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Article

Analysis of the Fire Behavior of Polymers (PP, PA 6 and PE-LD) and Their Improvement Using Various Flame Retardants

1
Federal Testing Center TGM, Department of Plastics Technology and Environmental Engineering, Wexstrasse 19-23, 1200 Wien, Austria
2
Montanuniversitaet Leoben, Polymer Processing, Otto-Gloeckel-Strasse 2, 8700 Leoben, Austria
3
Laboratory for Polymer Engineering (LKT) at TGM, Wexstrasse 19-23, 1200 Wien, Austria
4
Polymer Competence Center Leoben GmbH, Roseggerstraße 12, 8700 Leoben, Austria
*
Author to whom correspondence should be addressed.
Materials 2020, 13(24), 5756; https://doi.org/10.3390/ma13245756
Received: 23 October 2020 / Revised: 10 December 2020 / Accepted: 14 December 2020 / Published: 16 December 2020
(This article belongs to the Special Issue Structure Property Relationship of Polymeric Materials)
The fire behavior of polymers is examined primarily with the time-dependent heat release rate (HRR) measured with a cone calorimeter. The HRR is used to examine the fire behavior of materials with and without flame retardants, especially Polypropylene (PP-Copo) and Polyethylene (PE-LD). Polypropylene is stored for up to 99 days under normal conditions and the heat release rate shows especially changes about 100 s after irradiation with cone calorimeter, which may be caused by aging effects. The effect of crosslinking to the burning behavior of PP was examined too. Polyamides (PA 6) are irradiated with a radiation intensity of 25 kW/m2 to 95 kW/m2 and fire-related principles between radiation intensity and time to ignition can be derived from the measurement results. In order to comprehensively investigate the fire behavior of PP (also with flame retardant additives), the samples were also exposed to a flame, according to UL 94 with small power (50 W) and is inflamed with the power of a few 100 W. The irradiation causes different trigger mechanisms for the flame retardant additives in a plastic than the flame exposure. It is shown that the compound, which is favorable for irradiation, is not necessarily good for flame exposure. It can be seen that expandable graphite alone or with the addition of other additives is a very effective flame retardant for PP. View Full-Text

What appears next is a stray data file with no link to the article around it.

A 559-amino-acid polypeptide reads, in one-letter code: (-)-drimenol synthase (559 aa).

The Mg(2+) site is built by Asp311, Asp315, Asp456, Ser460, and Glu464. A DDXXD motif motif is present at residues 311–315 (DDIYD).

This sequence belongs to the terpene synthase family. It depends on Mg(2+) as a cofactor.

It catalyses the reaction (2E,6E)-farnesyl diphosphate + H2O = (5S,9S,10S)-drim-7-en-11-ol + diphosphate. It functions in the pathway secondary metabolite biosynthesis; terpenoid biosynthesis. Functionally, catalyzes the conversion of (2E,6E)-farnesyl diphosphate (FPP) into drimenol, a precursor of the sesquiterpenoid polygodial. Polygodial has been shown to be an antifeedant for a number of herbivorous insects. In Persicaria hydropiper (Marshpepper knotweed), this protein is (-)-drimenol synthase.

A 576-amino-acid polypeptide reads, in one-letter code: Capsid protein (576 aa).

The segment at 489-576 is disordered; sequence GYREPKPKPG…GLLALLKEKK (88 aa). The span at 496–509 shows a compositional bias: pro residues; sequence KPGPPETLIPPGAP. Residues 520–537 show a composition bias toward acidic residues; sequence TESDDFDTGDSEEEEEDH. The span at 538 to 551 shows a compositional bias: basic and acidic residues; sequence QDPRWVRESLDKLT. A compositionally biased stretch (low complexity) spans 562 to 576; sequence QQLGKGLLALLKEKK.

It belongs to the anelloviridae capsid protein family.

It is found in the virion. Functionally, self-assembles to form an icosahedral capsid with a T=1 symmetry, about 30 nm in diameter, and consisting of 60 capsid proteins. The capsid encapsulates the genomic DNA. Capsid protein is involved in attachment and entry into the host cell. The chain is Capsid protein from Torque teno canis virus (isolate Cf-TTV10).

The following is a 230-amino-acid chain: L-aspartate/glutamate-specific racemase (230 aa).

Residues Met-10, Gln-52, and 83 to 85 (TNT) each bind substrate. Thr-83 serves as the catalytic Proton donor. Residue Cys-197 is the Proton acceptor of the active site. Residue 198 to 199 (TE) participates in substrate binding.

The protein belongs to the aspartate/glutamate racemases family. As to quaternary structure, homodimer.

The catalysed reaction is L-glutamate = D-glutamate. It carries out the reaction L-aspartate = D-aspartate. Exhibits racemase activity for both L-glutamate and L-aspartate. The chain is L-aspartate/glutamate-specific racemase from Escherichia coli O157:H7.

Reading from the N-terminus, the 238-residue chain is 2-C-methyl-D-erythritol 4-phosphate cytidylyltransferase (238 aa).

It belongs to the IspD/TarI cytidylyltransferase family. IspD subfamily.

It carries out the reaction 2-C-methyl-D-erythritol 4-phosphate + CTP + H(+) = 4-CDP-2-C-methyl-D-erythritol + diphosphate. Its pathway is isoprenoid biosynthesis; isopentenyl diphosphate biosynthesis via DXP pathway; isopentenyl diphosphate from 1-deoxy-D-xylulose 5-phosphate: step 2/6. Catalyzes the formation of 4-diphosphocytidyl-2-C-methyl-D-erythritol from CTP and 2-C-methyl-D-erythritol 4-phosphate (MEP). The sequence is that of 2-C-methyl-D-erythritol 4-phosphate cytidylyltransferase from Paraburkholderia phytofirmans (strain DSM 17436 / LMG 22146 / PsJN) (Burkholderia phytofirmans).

Keywords: cone calorimeter; UL 94; polyethylene; polypropylene; polyamide; flame retardants; crosslinking; aging cone calorimeter; UL 94; polyethylene; polypropylene; polyamide; flame retardants; crosslinking; aging
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MDPI and ACS Style

Hohenwarter, D.; Mattausch, H.; Fischer, C.; Berger, M.; Haar, B. Analysis of the Fire Behavior of Polymers (PP, PA 6 and PE-LD) and Their Improvement Using Various Flame Retardants. Materials 2020, 13, 5756. https://doi.org/10.3390/ma13245756

AMA Style

Hohenwarter D, Mattausch H, Fischer C, Berger M, Haar B. Analysis of the Fire Behavior of Polymers (PP, PA 6 and PE-LD) and Their Improvement Using Various Flame Retardants. Materials. 2020; 13(24):5756. https://doi.org/10.3390/ma13245756

Chicago/Turabian Style

Hohenwarter, Dieter; Mattausch, Hannelore; Fischer, Christopher; Berger, Matthias; Haar, Bernd. 2020. "Analysis of the Fire Behavior of Polymers (PP, PA 6 and PE-LD) and Their Improvement Using Various Flame Retardants" Materials 13, no. 24: 5756. https://doi.org/10.3390/ma13245756

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